ILNews

Justices to hear 2 cases Thursday

Michael W. Hoskins
January 1, 2007
Keywords
Back to TopCommentsE-mailPrintBookmark and Share
The Indiana Supreme Court will consider two cases Thursday morning. One looks at the line between estate plans and wills, while the other involves a motorist's lawsuit against a county for not removing a tree in the road after a storm.

Justices will first hear arguments at 9 a.m. in the case In re Guardianship of E.N., Adult, which comes out of the Washington Circuit Court. The trial court approved an estate plan submitted by a protected person's adult children in their capacity as co-guardians, even though that plan effectively nullified a previous will that specifically disinherited the children. The Court of Appeals affirmed the decision in August.

The second arguments at 9:45 a.m. are in Marvin Hochstetler v. Elkhart County Highway Department, Elkhart County Sheriff's Department, and Elkhart County Commissioners, involving a motorist who struck a fallen tree on a county road after a storm and sued the county departments and officials for negligence. The Elkhart Superior Court entered summary judgment in favor of the defendants, but the Court of Appeals reversed in October after concluding the material issues of fact remain as to whether the county is immune under the Indiana Tort Claims Act. That provides governmental defendants immunity from liability if the loss resulted from a temporary condition of a public thoroughfare resulting from weather.
ADVERTISEMENT

Post a comment to this story

COMMENTS POLICY
We reserve the right to remove any post that we feel is obscene, profane, vulgar, racist, sexually explicit, abusive, or hateful.
 
You are legally responsible for what you post and your anonymity is not guaranteed.
 
Posts that insult, defame, threaten, harass or abuse other readers or people mentioned in Indiana Lawyer editorial content are also subject to removal. Please respect the privacy of individuals and refrain from posting personal information.
 
No solicitations, spamming or advertisements are allowed. Readers may post links to other informational websites that are relevant to the topic at hand, but please do not link to objectionable material.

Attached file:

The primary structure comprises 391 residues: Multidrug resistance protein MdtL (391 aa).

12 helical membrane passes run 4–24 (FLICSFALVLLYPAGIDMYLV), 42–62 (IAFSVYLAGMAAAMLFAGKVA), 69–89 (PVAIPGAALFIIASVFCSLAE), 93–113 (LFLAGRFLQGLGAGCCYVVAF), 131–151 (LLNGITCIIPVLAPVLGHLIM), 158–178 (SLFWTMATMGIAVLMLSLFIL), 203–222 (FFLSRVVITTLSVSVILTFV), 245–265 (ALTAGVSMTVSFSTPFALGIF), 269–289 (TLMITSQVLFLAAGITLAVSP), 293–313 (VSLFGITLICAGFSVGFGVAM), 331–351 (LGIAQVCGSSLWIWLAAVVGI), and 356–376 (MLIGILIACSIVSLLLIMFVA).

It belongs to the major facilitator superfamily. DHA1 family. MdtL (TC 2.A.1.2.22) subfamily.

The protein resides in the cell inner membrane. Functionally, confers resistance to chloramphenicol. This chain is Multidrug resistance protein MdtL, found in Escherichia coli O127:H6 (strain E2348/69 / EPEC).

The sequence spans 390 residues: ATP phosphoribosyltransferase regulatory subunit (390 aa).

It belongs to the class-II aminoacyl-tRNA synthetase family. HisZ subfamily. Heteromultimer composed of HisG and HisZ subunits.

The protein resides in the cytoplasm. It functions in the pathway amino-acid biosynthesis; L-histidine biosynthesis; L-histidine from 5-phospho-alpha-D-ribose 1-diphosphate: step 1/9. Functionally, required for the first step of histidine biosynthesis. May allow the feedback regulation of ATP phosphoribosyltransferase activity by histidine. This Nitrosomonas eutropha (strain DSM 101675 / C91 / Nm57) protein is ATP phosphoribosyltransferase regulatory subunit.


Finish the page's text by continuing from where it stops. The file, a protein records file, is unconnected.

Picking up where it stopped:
We may remove messages that are unrelated to the topic, encourage illegal activity, use all capital letters or are unreadable.
 

Messages that are flagged by readers as objectionable will be reviewed and may or may not be removed. Please do not flag a post simply because you disagree with it.

Sponsored by

facebook - twitter on Facebook & Twitter

Indiana State Bar Association

Indianapolis Bar Association

Evansville Bar Association

Allen County Bar Association

Indiana Lawyer on Facebook

facebook
ADVERTISEMENT
Subscribe to Indiana Lawyer
  1. Video pen? Nice work, "JW"! Let this be a lesson and a caution to all disgruntled ex-spouses (or soon-to-be ex-spouses) . . . you may think that altercation is going to get you some satisfaction . . . it will not.

  2. First comment on this thread is a fitting final comment on this thread, as that the MCBA never answered Duncan's fine question, and now even Eric Holder agrees that the MCBA was in material error as to the facts: "I don't get it" from Duncan December 1, 2014 5:10 PM "The Grand Jury met for 25 days and heard 70 hours of testimony according to this article and they made a decision that no crime occurred. On what basis does the MCBA conclude that their decision was "unjust"? What special knowledge or evidence does the MCBA have that the Grand Jury hearing this matter was unaware of? The system that we as lawyers are sworn to uphold made a decision that there was insufficient proof that officer committed a crime. How can any of us say we know better what was right than the jury that actually heard all of the the evidence in this case."

  3. wow is this a bunch of bs! i know the facts!

  4. MCBA .... time for a new release about your entire membership (or is it just the alter ego) being "saddened and disappointed" in the failure to lynch a police officer protecting himself in the line of duty. But this time against Eric Holder and the Federal Bureau of Investigation: "WASHINGTON — Justice Department lawyers will recommend that no civil rights charges be brought against the police officer who fatally shot an unarmed teenager in Ferguson, Mo., after an F.B.I. investigation found no evidence to support charges, law enforcement officials said Wednesday." http://www.nytimes.com/2015/01/22/us/justice-department-ferguson-civil-rights-darren-wilson.html?ref=us&_r=0

  5. Dr wail asfour lives 3 hours from the hospital,where if he gets an emergency at least he needs three hours,while even if he is on call he should be in a location where it gives him max 10 minutes to be beside the patient,they get paid double on their on call days ,where look how they handle it,so if the death of the patient occurs on weekend and these doctors still repeat same pattern such issue should be raised,they should be closer to the patient.on other hand if all the death occured on the absence of the Dr and the nurses handle it,the nurses should get trained how to function appearntly they not that good,if the Dr lives 3 hours far from the hospital on his call days he should sleep in the hospital

ADVERTISEMENT